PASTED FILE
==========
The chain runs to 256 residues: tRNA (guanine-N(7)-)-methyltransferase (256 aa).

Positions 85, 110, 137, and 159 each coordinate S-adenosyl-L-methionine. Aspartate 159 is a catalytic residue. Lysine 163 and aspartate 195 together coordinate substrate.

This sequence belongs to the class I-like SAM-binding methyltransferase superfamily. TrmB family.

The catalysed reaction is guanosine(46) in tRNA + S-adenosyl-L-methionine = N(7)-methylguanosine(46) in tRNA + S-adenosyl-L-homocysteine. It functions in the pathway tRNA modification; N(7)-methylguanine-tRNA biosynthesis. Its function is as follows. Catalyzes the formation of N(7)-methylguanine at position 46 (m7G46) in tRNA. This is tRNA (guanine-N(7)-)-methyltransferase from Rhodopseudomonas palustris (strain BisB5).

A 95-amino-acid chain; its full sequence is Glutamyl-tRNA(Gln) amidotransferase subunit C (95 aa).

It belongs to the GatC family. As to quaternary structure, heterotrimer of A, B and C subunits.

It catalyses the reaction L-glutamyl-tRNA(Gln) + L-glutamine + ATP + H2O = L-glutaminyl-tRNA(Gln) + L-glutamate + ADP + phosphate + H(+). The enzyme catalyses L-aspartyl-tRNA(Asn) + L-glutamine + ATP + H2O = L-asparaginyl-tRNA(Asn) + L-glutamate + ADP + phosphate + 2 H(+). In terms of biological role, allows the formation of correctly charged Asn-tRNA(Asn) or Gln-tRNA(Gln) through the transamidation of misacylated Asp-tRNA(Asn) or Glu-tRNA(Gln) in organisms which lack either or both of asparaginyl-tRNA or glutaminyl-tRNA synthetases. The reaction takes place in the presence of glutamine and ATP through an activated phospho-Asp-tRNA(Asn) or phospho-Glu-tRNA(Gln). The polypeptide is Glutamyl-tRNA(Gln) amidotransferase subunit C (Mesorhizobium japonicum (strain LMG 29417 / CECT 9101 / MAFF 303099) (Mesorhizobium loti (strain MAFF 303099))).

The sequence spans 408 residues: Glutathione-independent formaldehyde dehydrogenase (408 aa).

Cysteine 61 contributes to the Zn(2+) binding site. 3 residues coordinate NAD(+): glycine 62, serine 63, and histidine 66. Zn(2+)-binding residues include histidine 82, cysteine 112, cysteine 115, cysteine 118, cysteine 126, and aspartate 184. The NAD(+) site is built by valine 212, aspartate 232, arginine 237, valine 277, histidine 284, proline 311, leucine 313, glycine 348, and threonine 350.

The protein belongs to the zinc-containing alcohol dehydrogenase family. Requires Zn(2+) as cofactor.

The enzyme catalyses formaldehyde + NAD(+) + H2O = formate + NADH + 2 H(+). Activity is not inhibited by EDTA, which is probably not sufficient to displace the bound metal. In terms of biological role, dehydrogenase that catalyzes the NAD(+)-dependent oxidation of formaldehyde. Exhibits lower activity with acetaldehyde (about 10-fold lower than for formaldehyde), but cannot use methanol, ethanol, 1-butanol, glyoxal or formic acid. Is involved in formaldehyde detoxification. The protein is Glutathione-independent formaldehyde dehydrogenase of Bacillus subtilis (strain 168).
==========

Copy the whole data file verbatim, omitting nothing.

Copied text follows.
The chain runs to 256 residues: tRNA (guanine-N(7)-)-methyltransferase (256 aa).

Positions 85, 110, 137, and 159 each coordinate S-adenosyl-L-methionine. Aspartate 159 is a catalytic residue. Lysine 163 and aspartate 195 together coordinate substrate.

This sequence belongs to the class I-like SAM-binding methyltransferase superfamily. TrmB family.

The catalysed reaction is guanosine(46) in tRNA + S-adenosyl-L-methionine = N(7)-methylguanosine(46) in tRNA + S-adenosyl-L-homocysteine. It functions in the pathway tRNA modification; N(7)-methylguanine-tRNA biosynthesis. Its function is as follows. Catalyzes the formation of N(7)-methylguanine at position 46 (m7G46) in tRNA. This is tRNA (guanine-N(7)-)-methyltransferase from Rhodopseudomonas palustris (strain BisB5).

A 95-amino-acid chain; its full sequence is Glutamyl-tRNA(Gln) amidotransferase subunit C (95 aa).

It belongs to the GatC family. As to quaternary structure, heterotrimer of A, B and C subunits.

It catalyses the reaction L-glutamyl-tRNA(Gln) + L-glutamine + ATP + H2O = L-glutaminyl-tRNA(Gln) + L-glutamate + ADP + phosphate + H(+). The enzyme catalyses L-aspartyl-tRNA(Asn) + L-glutamine + ATP + H2O = L-asparaginyl-tRNA(Asn) + L-glutamate + ADP + phosphate + 2 H(+). In terms of biological role, allows the formation of correctly charged Asn-tRNA(Asn) or Gln-tRNA(Gln) through the transamidation of misacylated Asp-tRNA(Asn) or Glu-tRNA(Gln) in organisms which lack either or both of asparaginyl-tRNA or glutaminyl-tRNA synthetases. The reaction takes place in the presence of glutamine and ATP through an activated phospho-Asp-tRNA(Asn) or phospho-Glu-tRNA(Gln). The polypeptide is Glutamyl-tRNA(Gln) amidotransferase subunit C (Mesorhizobium japonicum (strain LMG 29417 / CECT 9101 / MAFF 303099) (Mesorhizobium loti (strain MAFF 303099))).

The sequence spans 408 residues: Glutathione-independent formaldehyde dehydrogenase (408 aa).

Cysteine 61 contributes to the Zn(2+) binding site. 3 residues coordinate NAD(+): glycine 62, serine 63, and histidine 66. Zn(2+)-binding residues include histidine 82, cysteine 112, cysteine 115, cysteine 118, cysteine 126, and aspartate 184. The NAD(+) site is built by valine 212, aspartate 232, arginine 237, valine 277, histidine 284, proline 311, leucine 313, glycine 348, and threonine 350.

The protein belongs to the zinc-containing alcohol dehydrogenase family. Requires Zn(2+) as cofactor.

The enzyme catalyses formaldehyde + NAD(+) + H2O = formate + NADH + 2 H(+). Activity is not inhibited by EDTA, which is probably not sufficient to displace the bound metal. In terms of biological role, dehydrogenase that catalyzes the NAD(+)-dependent oxidation of formaldehyde. Exhibits lower activity with acetaldehyde (about 10-fold lower than for formaldehyde), but cannot use methanol, ethanol, 1-butanol, glyoxal or formic acid. Is involved in formaldehyde detoxification. The protein is Glutathione-independent formaldehyde dehydrogenase of Bacillus subtilis (strain 168).